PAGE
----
Understands you, is one of you
If not--how could he love me?
(To Peron)
Don't think I don't think like you,
I often get those nightmares too
They always take some swallowing
Sometimes it's very difficult
To keep momentum
If It's you that you are following
Don't close doors
Keep an escape clause because
We might lose the Big Apple
Would I have done, what I did
If I hadn't thought,
If I hadn't known
We would take the country?

You let down your people Evita
You were supposed to have been immortal
That's all they wanted, not much to ask for
But in the end, you could not deliver
Sing you fools! But you got it wrong
Enjoy your prayers because you haven't got long
Your queen is dead, your king is through
She's not coming back to you
Show business kept us all alive
Since 17 October 1945
But the star has gone, the glamour's worn thin
That's a pretty bad state for a state to be in
Instead of government we had a stage
Instead of ideas a prima donna's rage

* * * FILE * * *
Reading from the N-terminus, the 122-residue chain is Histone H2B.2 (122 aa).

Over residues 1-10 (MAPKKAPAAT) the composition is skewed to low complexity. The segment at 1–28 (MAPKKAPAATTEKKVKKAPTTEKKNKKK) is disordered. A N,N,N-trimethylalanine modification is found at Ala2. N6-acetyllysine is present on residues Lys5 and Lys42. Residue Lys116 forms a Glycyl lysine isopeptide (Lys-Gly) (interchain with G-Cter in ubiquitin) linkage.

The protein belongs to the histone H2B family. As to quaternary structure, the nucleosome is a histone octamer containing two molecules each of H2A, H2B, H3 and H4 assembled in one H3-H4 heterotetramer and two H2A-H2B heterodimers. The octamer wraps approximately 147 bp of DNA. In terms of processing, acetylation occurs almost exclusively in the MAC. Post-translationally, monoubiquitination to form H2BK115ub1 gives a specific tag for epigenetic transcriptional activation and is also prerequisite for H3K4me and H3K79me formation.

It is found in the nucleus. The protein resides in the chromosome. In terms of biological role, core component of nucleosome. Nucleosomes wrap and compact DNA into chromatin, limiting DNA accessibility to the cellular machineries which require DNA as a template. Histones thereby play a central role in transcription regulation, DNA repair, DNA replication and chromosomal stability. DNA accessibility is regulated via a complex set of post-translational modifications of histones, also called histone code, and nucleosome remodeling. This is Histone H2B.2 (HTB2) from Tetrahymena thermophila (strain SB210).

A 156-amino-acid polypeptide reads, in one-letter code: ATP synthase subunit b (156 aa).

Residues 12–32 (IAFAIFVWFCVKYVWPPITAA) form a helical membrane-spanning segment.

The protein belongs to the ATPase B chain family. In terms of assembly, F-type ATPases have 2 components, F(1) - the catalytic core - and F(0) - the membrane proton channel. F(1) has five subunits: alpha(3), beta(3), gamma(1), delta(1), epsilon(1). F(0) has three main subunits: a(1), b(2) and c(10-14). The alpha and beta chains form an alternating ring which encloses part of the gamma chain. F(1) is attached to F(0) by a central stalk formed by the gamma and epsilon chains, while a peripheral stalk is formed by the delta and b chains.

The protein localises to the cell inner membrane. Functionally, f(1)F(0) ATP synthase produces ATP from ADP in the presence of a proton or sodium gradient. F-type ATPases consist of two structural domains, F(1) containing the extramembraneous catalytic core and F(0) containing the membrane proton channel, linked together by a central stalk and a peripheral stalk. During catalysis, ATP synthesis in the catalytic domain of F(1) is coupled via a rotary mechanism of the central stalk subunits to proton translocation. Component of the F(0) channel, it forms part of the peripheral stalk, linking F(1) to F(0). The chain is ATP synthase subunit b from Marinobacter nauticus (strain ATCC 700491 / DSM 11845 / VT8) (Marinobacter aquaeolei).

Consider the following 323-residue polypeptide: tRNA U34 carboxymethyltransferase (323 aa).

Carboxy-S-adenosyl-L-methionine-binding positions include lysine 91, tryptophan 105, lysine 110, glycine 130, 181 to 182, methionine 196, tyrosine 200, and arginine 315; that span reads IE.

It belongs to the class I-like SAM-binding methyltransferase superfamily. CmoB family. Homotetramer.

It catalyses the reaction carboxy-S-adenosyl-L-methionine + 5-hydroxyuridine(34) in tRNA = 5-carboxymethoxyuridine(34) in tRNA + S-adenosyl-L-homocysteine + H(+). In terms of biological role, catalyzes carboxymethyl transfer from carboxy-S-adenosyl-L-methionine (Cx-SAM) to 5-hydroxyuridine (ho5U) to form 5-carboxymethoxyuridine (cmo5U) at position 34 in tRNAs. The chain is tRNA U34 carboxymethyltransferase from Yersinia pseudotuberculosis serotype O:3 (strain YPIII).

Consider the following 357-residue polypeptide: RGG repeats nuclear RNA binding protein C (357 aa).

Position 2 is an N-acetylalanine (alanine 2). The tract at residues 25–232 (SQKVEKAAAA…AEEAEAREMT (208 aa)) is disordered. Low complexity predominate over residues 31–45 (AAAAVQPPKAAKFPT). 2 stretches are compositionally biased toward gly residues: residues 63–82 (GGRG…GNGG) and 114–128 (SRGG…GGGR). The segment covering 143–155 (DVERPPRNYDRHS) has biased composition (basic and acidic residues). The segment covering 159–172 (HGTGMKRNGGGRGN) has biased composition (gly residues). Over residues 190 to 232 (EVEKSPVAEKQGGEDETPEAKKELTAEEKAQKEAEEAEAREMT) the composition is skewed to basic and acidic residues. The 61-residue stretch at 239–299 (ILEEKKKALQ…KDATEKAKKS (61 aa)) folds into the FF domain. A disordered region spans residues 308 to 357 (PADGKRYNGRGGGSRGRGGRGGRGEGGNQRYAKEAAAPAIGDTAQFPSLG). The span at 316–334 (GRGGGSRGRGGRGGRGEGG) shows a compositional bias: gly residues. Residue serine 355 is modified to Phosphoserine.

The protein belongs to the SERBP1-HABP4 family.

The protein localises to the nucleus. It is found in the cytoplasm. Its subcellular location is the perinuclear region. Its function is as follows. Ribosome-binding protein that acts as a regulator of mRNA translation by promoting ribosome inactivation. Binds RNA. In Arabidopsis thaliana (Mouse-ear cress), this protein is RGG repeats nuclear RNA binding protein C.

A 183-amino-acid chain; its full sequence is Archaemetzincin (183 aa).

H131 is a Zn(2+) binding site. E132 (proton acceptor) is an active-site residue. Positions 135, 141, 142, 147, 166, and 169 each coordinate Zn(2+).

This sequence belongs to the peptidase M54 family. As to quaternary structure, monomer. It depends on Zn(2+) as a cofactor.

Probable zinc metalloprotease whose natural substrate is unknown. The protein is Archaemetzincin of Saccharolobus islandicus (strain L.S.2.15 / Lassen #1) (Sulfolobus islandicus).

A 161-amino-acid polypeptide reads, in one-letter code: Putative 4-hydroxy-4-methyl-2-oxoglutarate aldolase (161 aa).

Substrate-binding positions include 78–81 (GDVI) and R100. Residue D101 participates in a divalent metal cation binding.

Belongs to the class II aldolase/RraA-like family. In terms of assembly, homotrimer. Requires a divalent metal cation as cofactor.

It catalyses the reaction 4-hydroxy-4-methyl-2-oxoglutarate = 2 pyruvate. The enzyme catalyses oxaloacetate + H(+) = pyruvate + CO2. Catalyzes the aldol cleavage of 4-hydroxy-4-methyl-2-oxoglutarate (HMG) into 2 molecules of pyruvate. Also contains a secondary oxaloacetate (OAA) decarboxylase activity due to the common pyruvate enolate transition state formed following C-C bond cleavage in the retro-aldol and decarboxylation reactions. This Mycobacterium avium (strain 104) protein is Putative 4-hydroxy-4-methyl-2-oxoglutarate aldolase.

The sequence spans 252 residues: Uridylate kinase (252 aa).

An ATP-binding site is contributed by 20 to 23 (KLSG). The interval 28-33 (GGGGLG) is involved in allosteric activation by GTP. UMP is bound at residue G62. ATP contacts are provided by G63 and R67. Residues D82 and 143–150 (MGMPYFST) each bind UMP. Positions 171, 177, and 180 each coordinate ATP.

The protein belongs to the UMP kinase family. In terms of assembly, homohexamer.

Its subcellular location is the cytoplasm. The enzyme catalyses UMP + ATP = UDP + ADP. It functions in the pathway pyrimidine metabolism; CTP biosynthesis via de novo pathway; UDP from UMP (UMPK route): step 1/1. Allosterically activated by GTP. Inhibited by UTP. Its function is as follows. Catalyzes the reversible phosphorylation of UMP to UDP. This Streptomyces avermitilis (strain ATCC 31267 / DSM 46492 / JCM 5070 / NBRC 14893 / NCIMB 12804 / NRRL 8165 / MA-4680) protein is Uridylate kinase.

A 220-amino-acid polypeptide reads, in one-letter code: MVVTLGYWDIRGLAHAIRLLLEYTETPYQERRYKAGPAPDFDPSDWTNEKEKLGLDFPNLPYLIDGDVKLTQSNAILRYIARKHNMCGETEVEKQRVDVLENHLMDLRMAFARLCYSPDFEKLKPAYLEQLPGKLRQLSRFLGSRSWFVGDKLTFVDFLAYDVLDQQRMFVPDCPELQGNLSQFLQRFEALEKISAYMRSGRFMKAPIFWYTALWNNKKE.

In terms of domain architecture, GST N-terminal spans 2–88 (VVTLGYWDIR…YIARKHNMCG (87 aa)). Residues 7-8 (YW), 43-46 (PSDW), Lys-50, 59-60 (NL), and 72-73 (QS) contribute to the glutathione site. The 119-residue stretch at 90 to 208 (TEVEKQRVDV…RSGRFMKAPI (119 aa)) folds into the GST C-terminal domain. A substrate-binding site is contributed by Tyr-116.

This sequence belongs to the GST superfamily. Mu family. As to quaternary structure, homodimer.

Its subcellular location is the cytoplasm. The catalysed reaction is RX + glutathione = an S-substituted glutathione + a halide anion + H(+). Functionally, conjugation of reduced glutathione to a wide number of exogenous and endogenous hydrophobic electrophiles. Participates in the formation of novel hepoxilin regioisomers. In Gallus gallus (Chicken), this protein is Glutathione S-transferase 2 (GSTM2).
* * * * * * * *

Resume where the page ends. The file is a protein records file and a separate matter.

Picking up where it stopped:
Instead of help we were given a crowd
She didn't say much but she said it loud
Now Eva Peron had every disadvantage
You need if you're going to succeed
No money, no class, no father, no bright lights
There was nowhere she'd been at the age of fifteen,
As this tango singer found out.
A tango singer!
Agustin Magaldi
Who has the distinction of being the first Man
To be of use to Eva Duarte.

Dice are rolling, the knives are out
Would be presidents are all around
I don't say they mean harm,
but they'd each give an arm
To see us six feet under ground
There again we could be foolish
Not to quit while we're ahead
For distance lends enchantment
And that is why
All exiles are distinguished
More important they're not dead